Prepared by Cristina I. Campassi, MD and Wendie A. Berg,
MD, PhD at the Department of Radiology, University of Maryland
School of Medicine, Baltimore, MD
A 66-year-old woman presented with onset of bloody nipple
discharge from the right breast.
Mammograms revealed a dilated duct in the 6 o'clock position of
the right breast extending over an approximately 6-cm length
(figure 1). The adjacent nodule proved to be a cyst. Sonography of
the periareolar right breast confirmed a dilated duct in the 6
o'clock axis containing a 5-mm intraductal hypoechoic mass (figure
2) in the juxta-areolar location, within a centimeter of the
nipple. No additional filling defects were dem-onstrated along the
course of the duct. At this time, bloody nipple discharge was
demonstrated to emanate from the orifice in the 6 o'clock position.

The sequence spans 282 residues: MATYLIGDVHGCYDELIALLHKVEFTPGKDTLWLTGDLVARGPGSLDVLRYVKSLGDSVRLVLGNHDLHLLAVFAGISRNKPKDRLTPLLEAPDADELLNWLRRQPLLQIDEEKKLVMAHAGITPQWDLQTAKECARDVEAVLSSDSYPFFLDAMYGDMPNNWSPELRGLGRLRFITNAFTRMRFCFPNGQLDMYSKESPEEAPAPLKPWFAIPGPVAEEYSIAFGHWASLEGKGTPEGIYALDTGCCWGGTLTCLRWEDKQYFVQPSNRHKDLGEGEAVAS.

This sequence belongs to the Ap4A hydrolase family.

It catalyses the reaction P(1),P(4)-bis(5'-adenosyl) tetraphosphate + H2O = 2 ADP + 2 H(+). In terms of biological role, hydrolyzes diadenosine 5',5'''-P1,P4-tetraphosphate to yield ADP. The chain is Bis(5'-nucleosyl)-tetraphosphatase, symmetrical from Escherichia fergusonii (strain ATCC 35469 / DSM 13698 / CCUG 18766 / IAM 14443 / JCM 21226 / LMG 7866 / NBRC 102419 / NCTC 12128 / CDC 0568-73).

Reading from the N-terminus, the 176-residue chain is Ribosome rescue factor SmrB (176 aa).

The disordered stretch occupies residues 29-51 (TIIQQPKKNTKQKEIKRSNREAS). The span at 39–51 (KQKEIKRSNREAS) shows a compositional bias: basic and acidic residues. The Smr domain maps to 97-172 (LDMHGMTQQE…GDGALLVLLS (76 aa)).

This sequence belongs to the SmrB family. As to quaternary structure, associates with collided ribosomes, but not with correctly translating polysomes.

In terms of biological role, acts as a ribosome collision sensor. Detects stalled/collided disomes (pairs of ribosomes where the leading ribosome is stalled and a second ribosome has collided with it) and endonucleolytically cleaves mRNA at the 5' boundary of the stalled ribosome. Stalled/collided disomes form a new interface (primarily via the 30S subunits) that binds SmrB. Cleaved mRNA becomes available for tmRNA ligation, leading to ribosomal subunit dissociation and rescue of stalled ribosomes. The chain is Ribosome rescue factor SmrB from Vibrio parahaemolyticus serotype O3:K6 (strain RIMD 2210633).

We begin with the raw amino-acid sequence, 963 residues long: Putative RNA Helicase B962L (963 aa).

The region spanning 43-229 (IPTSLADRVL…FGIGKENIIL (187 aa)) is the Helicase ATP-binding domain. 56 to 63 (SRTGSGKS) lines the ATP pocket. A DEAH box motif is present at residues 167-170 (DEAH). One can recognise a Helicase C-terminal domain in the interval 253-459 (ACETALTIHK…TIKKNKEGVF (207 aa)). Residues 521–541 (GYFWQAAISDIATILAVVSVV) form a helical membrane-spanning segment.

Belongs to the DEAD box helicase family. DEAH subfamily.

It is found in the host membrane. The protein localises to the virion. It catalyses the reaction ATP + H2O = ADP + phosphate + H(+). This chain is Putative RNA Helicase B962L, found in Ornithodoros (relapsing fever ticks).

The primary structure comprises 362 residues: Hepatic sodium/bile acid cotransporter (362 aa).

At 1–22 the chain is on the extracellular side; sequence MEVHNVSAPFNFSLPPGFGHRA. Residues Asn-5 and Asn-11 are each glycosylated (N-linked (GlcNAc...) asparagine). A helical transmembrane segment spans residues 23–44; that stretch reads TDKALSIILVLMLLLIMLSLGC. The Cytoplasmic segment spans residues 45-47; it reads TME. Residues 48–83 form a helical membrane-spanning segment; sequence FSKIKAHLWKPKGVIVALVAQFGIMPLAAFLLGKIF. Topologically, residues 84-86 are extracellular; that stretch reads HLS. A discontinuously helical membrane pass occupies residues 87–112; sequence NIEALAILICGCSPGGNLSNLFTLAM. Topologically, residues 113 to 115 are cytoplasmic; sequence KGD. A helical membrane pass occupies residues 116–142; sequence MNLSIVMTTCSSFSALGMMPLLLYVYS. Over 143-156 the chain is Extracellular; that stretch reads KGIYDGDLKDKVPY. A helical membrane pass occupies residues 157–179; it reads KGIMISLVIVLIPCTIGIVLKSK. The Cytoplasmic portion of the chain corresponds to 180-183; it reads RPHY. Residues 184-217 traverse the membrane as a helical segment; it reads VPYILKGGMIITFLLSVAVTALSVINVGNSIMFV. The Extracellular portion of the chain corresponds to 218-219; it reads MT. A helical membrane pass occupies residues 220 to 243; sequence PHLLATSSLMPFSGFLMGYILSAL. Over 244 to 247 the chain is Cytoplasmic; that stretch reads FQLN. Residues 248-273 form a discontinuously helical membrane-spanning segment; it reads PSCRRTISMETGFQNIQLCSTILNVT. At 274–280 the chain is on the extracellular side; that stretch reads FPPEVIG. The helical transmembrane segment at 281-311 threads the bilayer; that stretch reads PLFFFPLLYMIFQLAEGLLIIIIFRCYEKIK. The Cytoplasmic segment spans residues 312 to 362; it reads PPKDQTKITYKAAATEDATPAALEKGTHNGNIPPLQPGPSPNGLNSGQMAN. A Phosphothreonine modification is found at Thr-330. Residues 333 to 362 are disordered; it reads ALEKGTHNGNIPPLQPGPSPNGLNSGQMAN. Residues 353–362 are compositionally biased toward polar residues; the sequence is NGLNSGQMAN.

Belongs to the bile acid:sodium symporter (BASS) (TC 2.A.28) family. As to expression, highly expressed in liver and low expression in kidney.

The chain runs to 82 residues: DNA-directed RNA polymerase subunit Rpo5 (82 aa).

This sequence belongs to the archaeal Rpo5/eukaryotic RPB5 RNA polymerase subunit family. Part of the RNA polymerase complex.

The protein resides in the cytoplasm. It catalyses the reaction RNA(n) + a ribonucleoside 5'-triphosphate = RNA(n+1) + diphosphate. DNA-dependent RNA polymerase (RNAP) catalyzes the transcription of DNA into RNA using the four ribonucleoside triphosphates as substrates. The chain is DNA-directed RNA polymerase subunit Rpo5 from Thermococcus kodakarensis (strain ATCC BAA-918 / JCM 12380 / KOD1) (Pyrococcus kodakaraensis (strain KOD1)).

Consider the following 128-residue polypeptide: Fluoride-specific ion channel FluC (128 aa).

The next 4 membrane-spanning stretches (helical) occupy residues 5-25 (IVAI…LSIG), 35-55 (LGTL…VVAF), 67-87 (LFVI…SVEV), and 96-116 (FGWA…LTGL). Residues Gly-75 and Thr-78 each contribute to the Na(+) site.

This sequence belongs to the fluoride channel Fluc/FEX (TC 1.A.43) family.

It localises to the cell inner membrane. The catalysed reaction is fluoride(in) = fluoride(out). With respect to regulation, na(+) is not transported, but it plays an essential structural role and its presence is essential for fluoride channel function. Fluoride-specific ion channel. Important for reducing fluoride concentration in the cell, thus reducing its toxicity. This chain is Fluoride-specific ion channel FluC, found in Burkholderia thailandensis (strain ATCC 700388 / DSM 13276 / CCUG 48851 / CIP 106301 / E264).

Ductography was performed to confirm cor-respondence of the
discharging duct with the ectatic duct seen on ultrasound and
mammography and verify the presence of a single intraluminal
lesion. The discharging duct was cannulated with a 30-gauge
Jabszenski ductogram cannula a (Cook, Bloomington, IN) and
approximately 0.3 cc of water-soluble contrast (Omnipaque 300,
Nycomed Amersham Inc., Princeton, NJ) was instilled. Mag-nification
mammograms then confirmed a central, lobulated 7-mm filling defect
in the ectatic duct seen at the 6 o'clock position of the right
breast (figure 3).
Solitary intraductal papilloma (figure 4).
This case provides the opportunity to review the diagnostic
work-up, outcome, and management of nipple discharge, as well as
the opportunity to discuss papillary lesions of the breast.
Nipple discharge is a common and frightening complaint; however,
it is an infrequent sign of breast carcinoma. It can be physiologic
or pathologic. Briefly, the latter can be related to conditions
with elevated prolactin or breast pathology, including benign
breast diseases and, rarely, malignancy. A thorough clinical
history and breast examination is fundamental. The type of nipple